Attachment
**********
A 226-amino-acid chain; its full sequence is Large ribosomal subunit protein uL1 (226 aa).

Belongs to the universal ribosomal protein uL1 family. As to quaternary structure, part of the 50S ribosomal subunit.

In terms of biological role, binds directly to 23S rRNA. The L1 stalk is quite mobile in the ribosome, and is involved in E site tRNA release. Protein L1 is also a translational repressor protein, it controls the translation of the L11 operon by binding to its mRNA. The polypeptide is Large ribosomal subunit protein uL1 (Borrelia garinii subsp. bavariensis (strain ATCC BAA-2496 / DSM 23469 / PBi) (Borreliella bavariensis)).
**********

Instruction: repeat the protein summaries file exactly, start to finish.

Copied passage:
A 226-amino-acid chain; its full sequence is Large ribosomal subunit protein uL1 (226 aa).

Belongs to the universal ribosomal protein uL1 family. As to quaternary structure, part of the 50S ribosomal subunit.

In terms of biological role, binds directly to 23S rRNA. The L1 stalk is quite mobile in the ribosome, and is involved in E site tRNA release. Protein L1 is also a translational repressor protein, it controls the translation of the L11 operon by binding to its mRNA. The polypeptide is Large ribosomal subunit protein uL1 (Borrelia garinii subsp. bavariensis (strain ATCC BAA-2496 / DSM 23469 / PBi) (Borreliella bavariensis)).